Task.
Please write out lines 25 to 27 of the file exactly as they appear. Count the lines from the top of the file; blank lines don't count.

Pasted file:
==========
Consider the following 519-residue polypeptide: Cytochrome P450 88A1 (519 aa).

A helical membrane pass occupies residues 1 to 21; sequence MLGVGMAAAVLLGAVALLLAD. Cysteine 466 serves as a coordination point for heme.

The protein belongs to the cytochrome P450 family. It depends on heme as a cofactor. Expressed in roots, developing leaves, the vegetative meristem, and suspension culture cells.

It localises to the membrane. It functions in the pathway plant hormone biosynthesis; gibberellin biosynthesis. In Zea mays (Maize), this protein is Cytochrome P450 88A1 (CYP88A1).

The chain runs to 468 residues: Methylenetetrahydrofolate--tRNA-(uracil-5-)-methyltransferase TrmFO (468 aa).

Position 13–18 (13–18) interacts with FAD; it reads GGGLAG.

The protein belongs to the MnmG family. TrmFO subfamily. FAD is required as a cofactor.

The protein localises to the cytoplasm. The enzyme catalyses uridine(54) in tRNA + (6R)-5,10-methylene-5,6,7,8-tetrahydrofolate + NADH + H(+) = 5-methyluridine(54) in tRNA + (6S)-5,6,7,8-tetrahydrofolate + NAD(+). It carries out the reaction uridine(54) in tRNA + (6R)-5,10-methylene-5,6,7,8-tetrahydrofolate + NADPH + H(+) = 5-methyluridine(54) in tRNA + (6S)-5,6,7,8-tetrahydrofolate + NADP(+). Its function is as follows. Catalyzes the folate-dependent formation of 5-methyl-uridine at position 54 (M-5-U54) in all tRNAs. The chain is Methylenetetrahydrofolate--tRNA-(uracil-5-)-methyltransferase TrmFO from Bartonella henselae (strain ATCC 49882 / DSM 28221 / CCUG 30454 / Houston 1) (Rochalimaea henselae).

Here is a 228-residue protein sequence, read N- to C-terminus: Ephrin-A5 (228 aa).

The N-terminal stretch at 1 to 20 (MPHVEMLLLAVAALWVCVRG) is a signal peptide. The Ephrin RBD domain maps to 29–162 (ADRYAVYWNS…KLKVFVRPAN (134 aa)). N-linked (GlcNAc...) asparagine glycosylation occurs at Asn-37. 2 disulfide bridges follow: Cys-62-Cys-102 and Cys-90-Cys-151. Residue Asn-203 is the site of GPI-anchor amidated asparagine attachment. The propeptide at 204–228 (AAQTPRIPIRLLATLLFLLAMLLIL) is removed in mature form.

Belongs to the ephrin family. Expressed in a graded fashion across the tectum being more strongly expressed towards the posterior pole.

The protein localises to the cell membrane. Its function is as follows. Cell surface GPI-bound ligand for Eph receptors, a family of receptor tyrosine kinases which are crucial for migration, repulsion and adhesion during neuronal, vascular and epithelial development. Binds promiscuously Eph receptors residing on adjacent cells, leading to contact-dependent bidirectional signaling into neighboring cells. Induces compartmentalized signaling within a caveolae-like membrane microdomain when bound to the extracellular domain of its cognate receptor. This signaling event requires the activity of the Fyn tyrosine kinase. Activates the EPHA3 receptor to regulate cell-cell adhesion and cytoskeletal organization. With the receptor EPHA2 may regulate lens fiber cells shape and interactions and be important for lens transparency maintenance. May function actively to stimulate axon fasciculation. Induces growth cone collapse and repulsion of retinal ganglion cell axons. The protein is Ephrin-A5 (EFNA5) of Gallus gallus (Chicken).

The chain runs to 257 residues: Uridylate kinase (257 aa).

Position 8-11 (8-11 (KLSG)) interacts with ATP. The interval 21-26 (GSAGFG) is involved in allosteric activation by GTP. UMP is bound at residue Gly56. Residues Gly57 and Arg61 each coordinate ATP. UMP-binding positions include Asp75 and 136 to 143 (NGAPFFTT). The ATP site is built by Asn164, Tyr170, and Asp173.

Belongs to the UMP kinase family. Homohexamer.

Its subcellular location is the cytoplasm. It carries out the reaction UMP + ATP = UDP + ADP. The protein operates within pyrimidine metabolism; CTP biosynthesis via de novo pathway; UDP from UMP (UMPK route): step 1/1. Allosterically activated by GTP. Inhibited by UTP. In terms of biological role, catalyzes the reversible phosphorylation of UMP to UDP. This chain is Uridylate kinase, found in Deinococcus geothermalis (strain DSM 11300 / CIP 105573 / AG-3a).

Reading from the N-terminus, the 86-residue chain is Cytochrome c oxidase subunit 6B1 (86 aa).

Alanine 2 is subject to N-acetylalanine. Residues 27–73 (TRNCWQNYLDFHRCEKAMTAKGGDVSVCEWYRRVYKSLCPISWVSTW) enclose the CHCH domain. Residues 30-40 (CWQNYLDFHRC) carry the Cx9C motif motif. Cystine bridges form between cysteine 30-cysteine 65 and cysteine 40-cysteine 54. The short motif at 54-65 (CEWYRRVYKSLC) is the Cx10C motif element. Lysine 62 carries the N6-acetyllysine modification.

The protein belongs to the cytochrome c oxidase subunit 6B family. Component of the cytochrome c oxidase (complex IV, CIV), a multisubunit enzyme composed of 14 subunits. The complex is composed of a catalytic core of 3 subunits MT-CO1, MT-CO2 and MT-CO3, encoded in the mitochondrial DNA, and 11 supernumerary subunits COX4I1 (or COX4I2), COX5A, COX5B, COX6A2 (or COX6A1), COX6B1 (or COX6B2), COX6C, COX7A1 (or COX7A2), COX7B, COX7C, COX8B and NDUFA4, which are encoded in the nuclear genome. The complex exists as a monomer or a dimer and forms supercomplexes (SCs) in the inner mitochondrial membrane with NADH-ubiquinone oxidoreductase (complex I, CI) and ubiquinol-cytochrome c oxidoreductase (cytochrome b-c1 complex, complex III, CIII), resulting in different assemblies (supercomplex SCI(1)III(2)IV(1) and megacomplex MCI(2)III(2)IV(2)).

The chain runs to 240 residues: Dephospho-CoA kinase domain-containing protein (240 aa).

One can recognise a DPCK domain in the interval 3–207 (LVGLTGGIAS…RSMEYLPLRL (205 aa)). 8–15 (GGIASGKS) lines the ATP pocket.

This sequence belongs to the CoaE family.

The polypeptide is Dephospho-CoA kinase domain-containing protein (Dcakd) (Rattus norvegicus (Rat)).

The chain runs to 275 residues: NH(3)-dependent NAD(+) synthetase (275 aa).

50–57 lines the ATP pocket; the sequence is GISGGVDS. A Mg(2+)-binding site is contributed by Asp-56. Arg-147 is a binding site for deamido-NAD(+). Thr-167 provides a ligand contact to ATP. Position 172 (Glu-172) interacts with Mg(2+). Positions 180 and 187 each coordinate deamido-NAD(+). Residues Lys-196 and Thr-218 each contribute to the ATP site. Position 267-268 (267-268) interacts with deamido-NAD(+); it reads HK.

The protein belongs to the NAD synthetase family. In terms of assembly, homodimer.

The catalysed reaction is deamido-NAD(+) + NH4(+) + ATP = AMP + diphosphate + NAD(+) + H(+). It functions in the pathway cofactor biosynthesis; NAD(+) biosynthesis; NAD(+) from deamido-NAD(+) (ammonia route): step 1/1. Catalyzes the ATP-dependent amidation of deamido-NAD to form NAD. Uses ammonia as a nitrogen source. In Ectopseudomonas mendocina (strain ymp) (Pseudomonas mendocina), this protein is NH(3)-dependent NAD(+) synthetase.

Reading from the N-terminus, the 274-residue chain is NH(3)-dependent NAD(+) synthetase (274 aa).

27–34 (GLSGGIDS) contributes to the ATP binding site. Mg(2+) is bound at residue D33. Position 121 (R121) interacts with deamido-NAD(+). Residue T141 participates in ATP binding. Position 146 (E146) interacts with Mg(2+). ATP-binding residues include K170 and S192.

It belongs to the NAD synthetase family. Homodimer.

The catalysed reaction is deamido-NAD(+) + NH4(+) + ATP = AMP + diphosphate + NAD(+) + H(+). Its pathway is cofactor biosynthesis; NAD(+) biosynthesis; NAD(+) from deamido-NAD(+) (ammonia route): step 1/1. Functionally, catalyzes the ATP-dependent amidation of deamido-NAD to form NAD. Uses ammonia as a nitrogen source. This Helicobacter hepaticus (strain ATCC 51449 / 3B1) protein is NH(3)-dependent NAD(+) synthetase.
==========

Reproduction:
50–57 lines the ATP pocket; the sequence is GISGGVDS. A Mg(2+)-binding site is contributed by Asp-56. Arg-147 is a binding site for deamido-NAD(+). Thr-167 provides a ligand contact to ATP. Position 172 (Glu-172) interacts with Mg(2+). Positions 180 and 187 each coordinate deamido-NAD(+). Residues Lys-196 and Thr-218 each contribute to the ATP site. Position 267-268 (267-268) interacts with deamido-NAD(+); it reads HK.

The protein belongs to the NAD synthetase family. In terms of assembly, homodimer.

The catalysed reaction is deamido-NAD(+) + NH4(+) + ATP = AMP + diphosphate + NAD(+) + H(+). It functions in the pathway cofactor biosynthesis; NAD(+) biosynthesis; NAD(+) from deamido-NAD(+) (ammonia route): step 1/1. Catalyzes the ATP-dependent amidation of deamido-NAD to form NAD. Uses ammonia as a nitrogen source. In Ectopseudomonas mendocina (strain ymp) (Pseudomonas mendocina), this protein is NH(3)-dependent NAD(+) synthetase.